Jim Mulva, chief executive of ConocoPhillips, has been in a hurry to establish his legacy. In the beginning, it was going to be as the head of one of the world’s biggest international oil and gas companies. And he got there, boosting Conoco into 5th place, in terms of production. But then the economic downturn hit, and the weaknesses in his grow-through-acquisition strategy were exposed. Conoco was forced to slash capital spending, lay off staff and sell billions of dollars in assets.
The technological advances in the oil and gas patch just keep coming. While everyone has been scrambling to catch up with the shale gas revolution, the industry has been working on another potentially massive breakthrough in gas. This one is in producing gas that has long been stranded offshore in areas too far or too small to warrant a pipeline to shore.
The big question for months has been what would happen if there was a significant spill in the deepwaters outside of the Gulf of Mexico. Following BP’s Macondo disaster, the industry worked together to build two spill response systems for this area. But nobody said what would happen if a deepwater disaster unfolded in the waters offshore Ghana or Brazil.
There is no doubt it is hard to feel sorry for Big Oil. It pulls in billions of dollars in profits whenever oil prices go up, and yet higher oil prices result in higher petrol prices for the public. So whenever these companies are doing well, the public is doing worse. And that, inevitably, leads to talk about punitive taxes (or at least a loss of tax breaks) for the oil industry.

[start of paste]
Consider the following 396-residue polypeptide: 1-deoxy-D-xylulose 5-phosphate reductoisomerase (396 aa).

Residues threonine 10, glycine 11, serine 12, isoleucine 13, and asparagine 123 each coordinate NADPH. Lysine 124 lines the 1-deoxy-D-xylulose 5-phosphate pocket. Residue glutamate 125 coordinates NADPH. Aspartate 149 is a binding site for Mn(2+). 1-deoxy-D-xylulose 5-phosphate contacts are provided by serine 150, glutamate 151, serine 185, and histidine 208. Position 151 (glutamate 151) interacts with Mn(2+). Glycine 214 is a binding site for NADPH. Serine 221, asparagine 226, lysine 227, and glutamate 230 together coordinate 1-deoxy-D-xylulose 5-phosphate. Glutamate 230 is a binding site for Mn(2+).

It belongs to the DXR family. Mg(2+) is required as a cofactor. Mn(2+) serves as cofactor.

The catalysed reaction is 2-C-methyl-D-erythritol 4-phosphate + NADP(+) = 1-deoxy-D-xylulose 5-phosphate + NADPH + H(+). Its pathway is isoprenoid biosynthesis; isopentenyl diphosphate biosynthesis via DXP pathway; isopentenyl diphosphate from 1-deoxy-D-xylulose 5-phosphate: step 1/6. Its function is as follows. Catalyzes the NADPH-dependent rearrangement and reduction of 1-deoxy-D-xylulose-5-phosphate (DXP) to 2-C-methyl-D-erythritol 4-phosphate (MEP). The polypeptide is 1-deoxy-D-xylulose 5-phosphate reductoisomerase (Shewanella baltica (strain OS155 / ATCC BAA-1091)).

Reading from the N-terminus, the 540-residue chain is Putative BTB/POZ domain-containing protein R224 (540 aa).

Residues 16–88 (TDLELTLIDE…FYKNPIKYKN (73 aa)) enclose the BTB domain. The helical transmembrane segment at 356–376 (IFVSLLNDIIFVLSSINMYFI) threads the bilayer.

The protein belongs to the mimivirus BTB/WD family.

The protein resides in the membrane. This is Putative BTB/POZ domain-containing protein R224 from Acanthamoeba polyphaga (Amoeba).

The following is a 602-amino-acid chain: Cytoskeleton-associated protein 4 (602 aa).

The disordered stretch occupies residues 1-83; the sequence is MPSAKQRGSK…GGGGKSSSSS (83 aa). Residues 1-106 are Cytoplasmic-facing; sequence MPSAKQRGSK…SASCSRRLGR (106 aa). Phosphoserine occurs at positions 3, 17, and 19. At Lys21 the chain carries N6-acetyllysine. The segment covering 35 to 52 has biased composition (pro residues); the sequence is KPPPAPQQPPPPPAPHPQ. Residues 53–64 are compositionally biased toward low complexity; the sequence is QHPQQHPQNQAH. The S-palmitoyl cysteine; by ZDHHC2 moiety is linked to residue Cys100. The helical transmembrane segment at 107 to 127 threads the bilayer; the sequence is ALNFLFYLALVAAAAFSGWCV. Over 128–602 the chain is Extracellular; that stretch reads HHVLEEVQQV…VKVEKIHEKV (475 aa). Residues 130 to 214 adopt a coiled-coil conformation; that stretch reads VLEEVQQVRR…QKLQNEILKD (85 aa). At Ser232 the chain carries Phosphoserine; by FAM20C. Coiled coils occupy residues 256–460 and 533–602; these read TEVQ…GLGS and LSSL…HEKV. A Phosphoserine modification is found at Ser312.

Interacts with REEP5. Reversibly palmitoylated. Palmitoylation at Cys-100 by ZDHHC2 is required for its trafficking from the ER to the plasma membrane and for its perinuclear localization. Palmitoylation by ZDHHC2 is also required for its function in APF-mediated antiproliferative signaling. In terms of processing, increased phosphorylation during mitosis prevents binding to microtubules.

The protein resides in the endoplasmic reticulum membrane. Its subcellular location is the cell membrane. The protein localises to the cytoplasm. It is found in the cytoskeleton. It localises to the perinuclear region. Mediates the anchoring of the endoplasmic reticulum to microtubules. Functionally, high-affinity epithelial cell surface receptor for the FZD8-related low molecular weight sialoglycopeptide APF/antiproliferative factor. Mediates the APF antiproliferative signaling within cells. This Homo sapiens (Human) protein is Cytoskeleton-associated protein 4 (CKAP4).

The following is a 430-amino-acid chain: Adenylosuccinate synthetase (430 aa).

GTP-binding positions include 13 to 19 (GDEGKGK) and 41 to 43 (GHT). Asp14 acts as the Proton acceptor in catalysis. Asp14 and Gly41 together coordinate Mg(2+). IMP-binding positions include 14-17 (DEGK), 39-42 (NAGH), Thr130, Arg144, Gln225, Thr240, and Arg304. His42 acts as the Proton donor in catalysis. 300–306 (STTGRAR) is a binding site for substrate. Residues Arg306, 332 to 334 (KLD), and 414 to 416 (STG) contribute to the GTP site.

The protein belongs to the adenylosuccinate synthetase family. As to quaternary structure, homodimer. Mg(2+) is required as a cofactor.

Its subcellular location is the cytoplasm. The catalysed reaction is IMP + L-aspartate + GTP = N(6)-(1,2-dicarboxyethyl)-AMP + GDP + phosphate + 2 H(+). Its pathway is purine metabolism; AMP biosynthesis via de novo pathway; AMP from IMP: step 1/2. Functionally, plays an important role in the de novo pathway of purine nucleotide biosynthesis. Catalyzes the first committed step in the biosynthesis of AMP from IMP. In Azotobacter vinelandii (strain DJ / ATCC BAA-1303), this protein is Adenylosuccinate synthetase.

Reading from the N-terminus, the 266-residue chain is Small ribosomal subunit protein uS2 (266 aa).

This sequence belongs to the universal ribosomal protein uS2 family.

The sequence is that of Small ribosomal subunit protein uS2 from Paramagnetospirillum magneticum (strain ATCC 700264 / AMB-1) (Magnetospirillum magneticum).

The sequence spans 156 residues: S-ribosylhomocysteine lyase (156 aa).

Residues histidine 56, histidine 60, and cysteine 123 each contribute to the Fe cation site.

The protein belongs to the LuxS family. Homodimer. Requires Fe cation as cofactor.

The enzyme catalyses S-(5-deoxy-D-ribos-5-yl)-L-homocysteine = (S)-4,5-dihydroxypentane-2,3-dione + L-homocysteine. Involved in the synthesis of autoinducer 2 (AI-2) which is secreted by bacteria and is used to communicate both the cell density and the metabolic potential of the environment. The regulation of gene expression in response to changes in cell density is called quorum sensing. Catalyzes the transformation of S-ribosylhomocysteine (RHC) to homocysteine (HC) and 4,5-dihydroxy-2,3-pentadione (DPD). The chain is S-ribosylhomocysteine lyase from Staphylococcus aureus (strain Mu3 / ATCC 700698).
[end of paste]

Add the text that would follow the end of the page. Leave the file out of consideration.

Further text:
President Barack Obama is calling on oil companies to increase production in the US, accusing them of sitting on tens of millions of unused and unexplored acres of leases on public land waiting to be tapped. But this must be put in context. Read more
The oil and gas industry has been afraid there might be repercussions from the recent investigation that found Macondo’s blowout preventer failed to close because a section of drill pipe had buckled during the accident and blocked efforts to seal it off. Read more
George Osborne, the UK chancellor, has just announced his tax measures for the next year, and the biggest surprise came with a cut to fuel duty, to be funded by extra charges on oil and gas companies if the oil price remains over a certain price somewhere around $75 a barrel. The supplementary charge for such companies will now go from 20 per cent to 32 per cent. Read more
Shell said last week that this year was the “year of delivery” in tis three year plan to boost profits and growth.
It took a big step towards that on Wednesday when it announced that gas was now flowing into the Pearl gas-to-liquid plant in Qatar. Read more
Ken Salazar, the US interior secretary, and Michael Bromwich, director of the US oceans regulator, held a press conference amid great fanfare on Monday to unveil that they had approved a plan by Shell for deepwater oil and gas exploration. Read more
Shell has begun to ship liquid natural gas cargoes into Tokyo to help meet their energy demands in the aftermath of the earthquake and subsequent nuclear crisis. The first batch into the Tokyo Bay area was agreed on Monday night, and significantly for global LNG prices, it had originally been intended for elsewhere. Read more